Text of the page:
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to get fed up with constant charity sponsorship requests?

(102 Posts)
sergeantmajor Tue 25-Jun-13 19:10:52

Everyone is doing bleedin' triathalons to raise money for worthy causes.
Possibly it's a mid life thing.
Possibly they are all more virtuous than me.
But to me it smacks of self indulgence, rather than altruism.
I don't have the time (or a minute to myself) to do this sort of thing.
And I don't have the money to keep sponsoring them.
And there is big social pressure to keep handing over the twenties.
And as soon as they've done the half marathon, next they're onto the mountain challenge or whatever.
I know this marks me out as evil, but I am starting to resent it.
AIBU?

Bowlersarm Tue 25-Jun-13 19:14:44

I kind of agree with you but it's difficult not to look like a right old meanie if you don't sponsor friends/colleagues/relatives.

I suppose one of my problems with it is that I have a limited amount of money to give to charity and I would rather support the causes I am passionate about, than sponsor the causes that someone else is keen on.

Mrsmaymerryweather Tue 25-Jun-13 19:37:16

I try to sponsor friends but I draw the line at close friends / close colleagues and I don't sponsor people who have not contacted me for 3 years then email me out the blue requesting sponsorship grin It does get a bit silly!

I also give less if I don't feel strongly about the charity.

But what has really wound me up is I have just had two facebook friends who were asking for sponsorship because their kids (aged 2 and 6 months) are doing a sponsored walk and a sponsored swim! Now I can understand sponsoring someone to run a marathon or do something that requires some level of effort / commitment, but asking someone to sponsor your 6 month old for a sponsored swim is basically just asking them to give money to charity. Not that I have a problem with giving money to charity, I would love to be rich enough to give money to all charities, but at the end of the day I don't have enough money to give £20 to everyone who asks for sponsorship so I have had to draw the line and am not sponsoring children under 5!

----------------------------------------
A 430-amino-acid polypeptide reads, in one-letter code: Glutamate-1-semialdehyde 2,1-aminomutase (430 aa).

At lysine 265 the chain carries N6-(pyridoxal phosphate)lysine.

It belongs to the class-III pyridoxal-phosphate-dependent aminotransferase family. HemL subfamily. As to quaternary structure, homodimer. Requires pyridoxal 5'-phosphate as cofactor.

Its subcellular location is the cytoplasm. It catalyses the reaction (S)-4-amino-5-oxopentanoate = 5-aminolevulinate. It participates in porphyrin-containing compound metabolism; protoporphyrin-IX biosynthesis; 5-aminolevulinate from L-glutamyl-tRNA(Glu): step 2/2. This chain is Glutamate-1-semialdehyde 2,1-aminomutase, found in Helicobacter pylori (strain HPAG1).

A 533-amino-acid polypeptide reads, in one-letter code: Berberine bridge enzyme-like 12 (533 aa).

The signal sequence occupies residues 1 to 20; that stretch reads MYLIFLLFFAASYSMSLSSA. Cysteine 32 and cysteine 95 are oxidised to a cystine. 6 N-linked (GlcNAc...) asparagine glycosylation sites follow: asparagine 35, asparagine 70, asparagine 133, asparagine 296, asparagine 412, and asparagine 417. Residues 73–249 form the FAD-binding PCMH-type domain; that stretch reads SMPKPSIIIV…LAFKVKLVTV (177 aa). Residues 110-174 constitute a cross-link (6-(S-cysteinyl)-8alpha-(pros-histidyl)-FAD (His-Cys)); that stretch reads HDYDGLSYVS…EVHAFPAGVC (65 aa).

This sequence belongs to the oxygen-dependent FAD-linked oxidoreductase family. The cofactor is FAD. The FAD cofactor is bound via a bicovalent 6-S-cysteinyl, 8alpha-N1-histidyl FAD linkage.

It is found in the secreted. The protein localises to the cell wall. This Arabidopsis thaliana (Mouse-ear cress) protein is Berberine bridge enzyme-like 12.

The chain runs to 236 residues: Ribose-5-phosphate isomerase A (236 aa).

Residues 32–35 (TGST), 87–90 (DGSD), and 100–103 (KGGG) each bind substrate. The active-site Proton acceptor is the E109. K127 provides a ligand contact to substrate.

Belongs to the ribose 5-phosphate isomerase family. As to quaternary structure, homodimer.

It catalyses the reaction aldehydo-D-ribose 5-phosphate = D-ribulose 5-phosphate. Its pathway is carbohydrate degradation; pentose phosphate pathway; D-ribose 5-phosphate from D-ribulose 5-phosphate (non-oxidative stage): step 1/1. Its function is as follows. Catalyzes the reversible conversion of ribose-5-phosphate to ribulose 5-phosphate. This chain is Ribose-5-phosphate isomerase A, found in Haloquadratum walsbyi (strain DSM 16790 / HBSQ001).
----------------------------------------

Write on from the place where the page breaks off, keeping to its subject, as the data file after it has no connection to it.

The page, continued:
OwlinaTree Tue 25-Jun-13 20:07:01

I have 'rules' for this.

1. I don't sponsor someone to do something twice. If you've run the marathon one year and I sponsor, then not again.

2. I don't sponsor what is in essence a lovely holiday, ie climbing a mountain in Borneo or looking after elephants etc.